There’s a difficulty inherent to any presentation of architecture in an exhibition context: architecture (it is commonly thought) operates in the physical world, so how do you do architecture inside a gallery space? Hence, it’s pretty inevitable that a survey like the Chicago Architecture Biennial will be met with lots of questions marks and even defiant denouncements: “This is not architecture!” In general, such accusations tend to fall flat: architecture is hardly an immutable object moving through space-time.
But then again, when an exhibit is explicitly tailored to professional, academic, and lay audiences, it’s also difficult to ignore the murmurs of an exiting tourist, “I just don’t get what that has to do with architecture…” For some, the Japanese architect Sou Fujimoto’s installation Architecture is Everywhere, comprising a collection of “found architectures” – a pile of potato chips, a cardboard box, an upturned ashtray – left them scratching their heads.
There’s a whole lot to be said on this matter and, admittedly, this won’t be the place where it’s said. But – to be exceedingly reductive – one could look at the installations in the Chicago Architecture Biennial as adhering to two basic methodologies: the performative and the representational. The performative would include works like Bryony Robert’s intervention in Federal Plaza with the South Side Drill Team or, as I contended earlier this week, Tomas Saraceno’s spiders (although the latter already really blurs the distinction) – projects that attempt to do architecture. The representative, then, would describe the vast majority of the installations: displaying models, posters and photographs of actual, built projects. These are projects that seem to say, “This here is not architecture, but that there is – and this text explains what it means.”
Architects are so familiar with the representational mode from their time doing crits that they can forget that this is just one of many rhetorical strategies possible for formulating and expressing an architectural idea or way of thinking. In part, this is because architectural thinking maintains a hierarchical binary that privileges the built over the unbuilt, even if ideas are the very substance that propels the discipline in new directions. Speculative projects tend to be better received if they’re tethered to the ground: remaining in the realm of the possible or build-able.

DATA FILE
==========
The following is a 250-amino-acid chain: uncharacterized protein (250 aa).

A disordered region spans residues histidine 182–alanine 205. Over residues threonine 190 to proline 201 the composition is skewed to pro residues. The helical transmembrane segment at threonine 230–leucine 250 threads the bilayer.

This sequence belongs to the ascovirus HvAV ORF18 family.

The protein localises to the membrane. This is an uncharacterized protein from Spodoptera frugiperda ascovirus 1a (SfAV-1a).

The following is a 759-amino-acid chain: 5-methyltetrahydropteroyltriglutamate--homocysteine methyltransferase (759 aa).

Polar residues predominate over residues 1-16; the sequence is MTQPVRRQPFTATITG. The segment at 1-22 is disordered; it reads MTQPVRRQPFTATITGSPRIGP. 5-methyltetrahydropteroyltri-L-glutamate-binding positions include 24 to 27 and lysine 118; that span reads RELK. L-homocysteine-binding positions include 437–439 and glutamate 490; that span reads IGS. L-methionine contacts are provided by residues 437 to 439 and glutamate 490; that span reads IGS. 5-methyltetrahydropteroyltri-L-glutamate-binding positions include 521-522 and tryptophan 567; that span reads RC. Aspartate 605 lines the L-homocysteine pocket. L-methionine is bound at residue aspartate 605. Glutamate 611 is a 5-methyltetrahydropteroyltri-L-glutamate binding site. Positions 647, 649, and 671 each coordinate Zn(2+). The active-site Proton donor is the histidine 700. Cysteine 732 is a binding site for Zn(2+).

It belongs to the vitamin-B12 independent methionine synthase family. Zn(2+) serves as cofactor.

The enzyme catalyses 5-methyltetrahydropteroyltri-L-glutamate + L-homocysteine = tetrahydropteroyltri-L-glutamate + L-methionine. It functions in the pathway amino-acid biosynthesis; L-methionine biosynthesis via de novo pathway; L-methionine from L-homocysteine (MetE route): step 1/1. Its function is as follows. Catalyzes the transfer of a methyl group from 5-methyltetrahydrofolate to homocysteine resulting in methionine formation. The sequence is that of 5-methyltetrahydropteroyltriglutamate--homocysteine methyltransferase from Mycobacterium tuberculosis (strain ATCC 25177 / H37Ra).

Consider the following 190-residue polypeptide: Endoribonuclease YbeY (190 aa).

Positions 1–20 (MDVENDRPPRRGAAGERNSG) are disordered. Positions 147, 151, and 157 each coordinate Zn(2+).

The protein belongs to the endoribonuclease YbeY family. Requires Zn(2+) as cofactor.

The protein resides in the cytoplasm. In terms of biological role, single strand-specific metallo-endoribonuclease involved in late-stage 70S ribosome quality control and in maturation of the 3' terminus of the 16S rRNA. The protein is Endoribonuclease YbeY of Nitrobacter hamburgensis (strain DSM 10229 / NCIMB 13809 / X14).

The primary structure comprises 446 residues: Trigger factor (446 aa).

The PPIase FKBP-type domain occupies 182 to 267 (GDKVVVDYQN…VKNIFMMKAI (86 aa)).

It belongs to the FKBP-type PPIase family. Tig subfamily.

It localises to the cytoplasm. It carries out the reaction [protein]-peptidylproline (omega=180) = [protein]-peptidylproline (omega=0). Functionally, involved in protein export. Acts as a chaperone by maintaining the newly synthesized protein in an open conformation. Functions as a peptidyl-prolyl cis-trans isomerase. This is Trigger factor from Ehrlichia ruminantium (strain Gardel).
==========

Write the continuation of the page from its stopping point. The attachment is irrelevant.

But I’ve found that often the best projects are the ones that invent new ways to speak architecture. In this Biennial, my favorite installations tended to be the ones that trouble outmoded distinctions: between representation and performance, building and speculation, architectural thinking and architectural action. One of the most successful of these was Fujimoto’s bricolage catalogue of object.
On the one hand, the installation serves as an exquisite representation of Fujimoto’s thinking, formulated in the catalogue as “architecture is first found and then made.” But while representational of a way of thinking, the models are not 1:1 depictions of actual buildings. Rather, they’re a type of performative theory, creating a model of architectural action – that is to say, interacting with the physical morphology – that is iterable and conceptually rigorous.
Go outside and see that crumpled piece of paper not just as a possible model for an architectural object, but as an architectural object itself (yes, that’s a Simpson reference). Make an actual center for ants!
For some, Fujimoto’s installation is plain and simple “not architecture" – although, ironically enough, it's deeply embedded in historical and theoretic contexts (perhaps too much so). First of all, there are many, many architects who have pointed to objects that are ostensibly extraneous to architecture as their inspiration (Gehry’s fish, Gaudi’s forest, Eisenman’s Derrida, etc).
But what’s interesting here is the presentation. In calling his objects “found architecture,” Fujimoto seems to be saying: this stack of potato chips is itself an architecture. This is a Duchampian move, but 100 years late. That it still feels very important and relevant for architecture is either a signal of the discipline’s belatedness or Fujimoto’s salience.
In any case, you can choose to reject Fujimoto’s formulation, or allow yourself a bit of wonder, a bit of fun, as you watch your idea of architecture begin to swell, opening up to more and more possibilities.
Why argue about what is and isn't architecture when you can rejoice that it's everywhere?